Connor Devine, 21, doesn’t think of himself as a hero.
“They’re portrayed in the movies, like Marvel movies, as superheroes. That’s what I’ve grown up on, seeing heroes and stuff like that,” Devine said Wednesday as the news media, members of his family and his former scoutmaster crowded the office of Mayor Joseph Solomon.
Devine was recognized for the actions he took on March 5, 2017 when Jacob Gallant of Westport, Mass., wielding a knife, viciously and repeatedly stabbed Alyssa Garcia more than a dozen times. Alyssa, a Pilgrim student, was loading a cooler at the Rite Aid at 1201 Warwick Ave. when Gallant walked into the store and came at her with the knife. While permanently scarred, miraculously Garcia survived the random attack. That might not have been the outcome if Connor, who was also working at Rite Aid that morning, hadn’t thrust a cart used in restocking product at Gallant, disarming him.
Devine has shunned the spotlight. He avoided the media immediately following the incident and was unable, because he couldn’t get time off from work, to attend a city ceremony where he and Stanley Bastein, a customer who was in the store at the time, were honored with lifesaving awards. Bastein held down Gallant until police arrived.
On Wednesday Devine was recognized with an Andrew Carnegie Hero Award. It was not an award he pursued and if it had not been for his mother, Melissa, he wouldn’t have completed the forms that arrived in the mail. Melissa said they don’t know who nominated Connor, but she saw no reason for him not to respond and urged him to do so. Connor was notified he had been selected for an award and the mayor’s office contacted the family and arranged for the presentation.
Melissa thought it was going to be a private event, never imagining the media attention. Connor stood before the cameras flanked by his parents and Mayor Joseph Solomon. Solomon credited Connor with saving Garcia and said the city needs more people like him.
It was the first occasion for the news media to interview the young man who, in the weeks following the stabbing, deflected attention and played down his role in the incident. He was hardly more willing to describe how he felt and what happened, but after the speeches and as camera crews folded up tripods he took a few moments to talk.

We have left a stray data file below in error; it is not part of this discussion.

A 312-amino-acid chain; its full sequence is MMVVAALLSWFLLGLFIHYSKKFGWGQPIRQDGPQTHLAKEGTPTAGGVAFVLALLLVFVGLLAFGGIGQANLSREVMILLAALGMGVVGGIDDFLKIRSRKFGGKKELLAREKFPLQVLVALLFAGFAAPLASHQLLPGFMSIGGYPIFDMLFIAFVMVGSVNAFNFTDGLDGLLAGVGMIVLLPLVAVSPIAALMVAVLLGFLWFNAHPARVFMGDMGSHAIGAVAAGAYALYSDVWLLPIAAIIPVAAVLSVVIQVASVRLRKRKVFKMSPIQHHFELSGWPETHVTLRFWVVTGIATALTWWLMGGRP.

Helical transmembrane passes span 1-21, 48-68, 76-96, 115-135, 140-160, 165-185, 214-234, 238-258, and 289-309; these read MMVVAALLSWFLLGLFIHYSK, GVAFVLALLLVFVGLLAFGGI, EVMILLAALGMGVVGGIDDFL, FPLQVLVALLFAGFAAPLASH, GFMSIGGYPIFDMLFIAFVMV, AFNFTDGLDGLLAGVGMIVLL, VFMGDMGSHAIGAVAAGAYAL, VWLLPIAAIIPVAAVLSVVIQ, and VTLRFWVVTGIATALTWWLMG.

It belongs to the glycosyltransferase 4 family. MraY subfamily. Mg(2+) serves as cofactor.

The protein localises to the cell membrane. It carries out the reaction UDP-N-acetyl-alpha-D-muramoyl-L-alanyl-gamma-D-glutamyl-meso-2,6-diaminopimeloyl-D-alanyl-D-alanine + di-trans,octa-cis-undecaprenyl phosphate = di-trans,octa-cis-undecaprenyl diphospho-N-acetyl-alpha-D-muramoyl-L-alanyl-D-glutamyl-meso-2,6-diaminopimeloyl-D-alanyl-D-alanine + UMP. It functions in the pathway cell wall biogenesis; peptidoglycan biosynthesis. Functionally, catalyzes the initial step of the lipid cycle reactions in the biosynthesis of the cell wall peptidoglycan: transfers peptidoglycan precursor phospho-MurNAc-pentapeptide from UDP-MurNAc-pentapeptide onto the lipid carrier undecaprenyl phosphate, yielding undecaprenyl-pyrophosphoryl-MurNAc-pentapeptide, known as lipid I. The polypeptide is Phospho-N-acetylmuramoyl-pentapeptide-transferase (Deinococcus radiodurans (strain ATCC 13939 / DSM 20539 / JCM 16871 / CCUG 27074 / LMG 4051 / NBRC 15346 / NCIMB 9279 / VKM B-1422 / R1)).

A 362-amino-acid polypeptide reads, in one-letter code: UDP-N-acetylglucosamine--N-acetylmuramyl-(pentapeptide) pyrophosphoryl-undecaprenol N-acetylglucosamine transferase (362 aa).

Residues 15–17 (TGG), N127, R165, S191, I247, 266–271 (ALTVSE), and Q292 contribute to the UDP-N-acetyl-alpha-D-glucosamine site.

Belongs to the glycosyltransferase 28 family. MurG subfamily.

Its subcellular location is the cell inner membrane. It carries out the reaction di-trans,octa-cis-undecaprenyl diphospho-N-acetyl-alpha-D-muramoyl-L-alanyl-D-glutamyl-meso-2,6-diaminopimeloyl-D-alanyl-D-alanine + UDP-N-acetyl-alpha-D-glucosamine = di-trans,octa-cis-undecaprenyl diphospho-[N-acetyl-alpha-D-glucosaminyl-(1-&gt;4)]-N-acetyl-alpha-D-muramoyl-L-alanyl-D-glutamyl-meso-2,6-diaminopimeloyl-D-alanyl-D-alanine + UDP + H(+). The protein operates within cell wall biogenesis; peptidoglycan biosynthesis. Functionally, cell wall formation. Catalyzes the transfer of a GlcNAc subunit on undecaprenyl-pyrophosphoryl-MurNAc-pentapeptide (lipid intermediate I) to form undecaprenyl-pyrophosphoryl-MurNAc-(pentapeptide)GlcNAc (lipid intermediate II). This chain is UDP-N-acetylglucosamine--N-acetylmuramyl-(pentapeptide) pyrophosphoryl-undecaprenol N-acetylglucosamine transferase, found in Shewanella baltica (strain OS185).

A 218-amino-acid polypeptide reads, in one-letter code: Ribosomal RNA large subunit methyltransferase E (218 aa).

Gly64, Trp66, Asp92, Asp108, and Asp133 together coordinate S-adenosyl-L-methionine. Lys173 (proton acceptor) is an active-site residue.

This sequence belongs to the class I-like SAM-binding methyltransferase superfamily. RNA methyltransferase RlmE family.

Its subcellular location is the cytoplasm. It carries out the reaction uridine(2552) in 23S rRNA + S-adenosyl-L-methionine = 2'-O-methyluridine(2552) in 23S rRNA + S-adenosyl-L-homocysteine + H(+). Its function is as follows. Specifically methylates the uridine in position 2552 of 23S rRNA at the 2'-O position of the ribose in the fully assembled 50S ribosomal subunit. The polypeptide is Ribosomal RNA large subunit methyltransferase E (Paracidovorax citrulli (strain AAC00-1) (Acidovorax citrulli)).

When he saw Alyssa on the floor, covered in blood, and Gallant kneeling over her, he didn’t pause to think what might happen to him. He wasn’t afraid for himself.
“I had to act. I just had to act. It’s not something out of the ordinary for me,” he said. Connor paused to find the words. “It’s a natural instinct. It’s a part of who I am, I guess.”
Connor realized time was critical.
“I know I personally couldn’t be distracted by calling 911 because I had to help her immediately.”
Perhaps it was his training as an Eagle Scout that kicked in. He and his brothers, Cameron and Collin, earned their Eagle badges as members of Lakewood Troop 49.
Connor said Gallant appeared stunned. He didn’t attempt to recover the knife that had been knocked free.
“When I started going at him to get him off Alyssa, he had no reaction. Blank slate. He just stopped at a certain point.”
Melissa believes things happen for a purpose and wonders if that’s what happened to Connor. After completing a year and a half at URI, Connor questioned where he was going and returned home. It’s then that he got the job at Rite Aid. He has since left Rite Aid to work for Citizens Bank. He worked as a teller and is now a bankruptcy specialist working from the new Citizens campus in Johnston.
With Bastein holding Gallant down, Connor applied his first aid skills to Alyssa. It wasn’t long before police and then EMTs were on the scene.
Pleading guilty to assault with intent to commit murder, mayhem and possessing a butcher knife to commit a crime, Gallant was sentenced a year ago to 45 years, with 15 years to serve. At the time of his arrest, police said Gallant had told them when he had bought the knife at a nearby store he had decided to stab the first girl he saw.
Connor said he went through a period of nightmares.
“I had a couple nights where I was reliving it, thinking over what I could’ve/should’ve done. But I’ve come to realize after Alyssa was released from the hospital, she was healing very successfully and doing better, I realized I did everything I could and that what I did helped her tremendously and if I did it any differently, it could have been worse,” he said.
The Carnegie Hero Fund Commission, founded by Andrew Carnegie, was created following a massive explosion on January 25, 1904 that claimed 181 lives in Harwick, Pennsylvania. Carnegie set aside $5 million under the care commission to recognize “civilization’s heroes” and to provide financial assistance for those disabled and the dependents of those killed while helping others.
Today, the commission continues to carry out its founder’s wishes by awarding the Carnegie Medal throughout the United States and Canada. Since its inception more than 10,000 medals and approximately $40 million in grants, scholarships and continuing assistance have been awarded.